The game’s frame rate holds up well at most points. In one on one fights there isn’t much slowdown and when fighting even two or three characters it does not take much of a hit. The frame rate does drop a few notches if a lot of magic is been used and if there are a lot of characters on screen casting these spells. In terms of loading, a fair few loading screens are used in the game, but most of these are short. You will never have to wait over ten seconds and usually you will have to wait a lot less that that. When venturing across the fields of Tamriel, a bit of loading is guised in pauses that last less than a second to load the scenery coming up ahead of you. It has to be said it would have been better if these pauses weren’t here but with a game that contains this much detail, it was to be expected.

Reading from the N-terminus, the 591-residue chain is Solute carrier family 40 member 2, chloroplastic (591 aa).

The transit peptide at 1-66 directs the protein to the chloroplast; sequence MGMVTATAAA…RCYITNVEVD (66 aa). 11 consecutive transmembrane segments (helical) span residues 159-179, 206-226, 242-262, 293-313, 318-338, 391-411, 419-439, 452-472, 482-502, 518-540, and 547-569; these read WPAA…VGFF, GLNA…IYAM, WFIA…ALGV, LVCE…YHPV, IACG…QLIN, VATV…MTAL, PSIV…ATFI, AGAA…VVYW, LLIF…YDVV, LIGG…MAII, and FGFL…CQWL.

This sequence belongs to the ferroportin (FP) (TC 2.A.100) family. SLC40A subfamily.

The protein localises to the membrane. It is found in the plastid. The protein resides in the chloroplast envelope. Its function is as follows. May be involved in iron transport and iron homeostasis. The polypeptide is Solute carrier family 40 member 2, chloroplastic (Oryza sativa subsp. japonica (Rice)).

Audio is expertly done in Oblivion and it does a great job of putting just about every other game in the world to shame. The sound effects are spot on with everything sounding just like you would expect it to. If you drop a bowl you will get a small rattle but if you slay a huge monster you will get a big oomph as he hits the ground. If you do both of the above again on a different surface you will get slightly different noises. The sound of arrows flying though the air are also spot on as is the crackling sound as you get close to one of the Oblivion Gates. Even more thumbs up comes from the sounds of all the different magic; the more powerful destruction spells almost shaking your house apart if you have a good sound system turned up to eleven! The music in the game is perhaps the game’s weakest aspect, but that is not saying that it is bad. In fact, most of the music on show is of a very high quality, but there is not a huge amount of it. The music that is there though does set the mood of the game very well. Even if you do get bored of the tunes you could always rip the Lord of the Rings OST on your 360 and have some fun messing about while listening to that. Last, but by no means least comes the game’s almost stupidly high amount voice acting. Every character in the game is voiced and each of them has something different to say to you . I am not sure how much is in there, but I am sure it took many weeks if not months to record it all. The voice acting is also professionally done with every character, even the insignificant ones delivering their lines with the correct tone and ferocity which help bring the game world to life.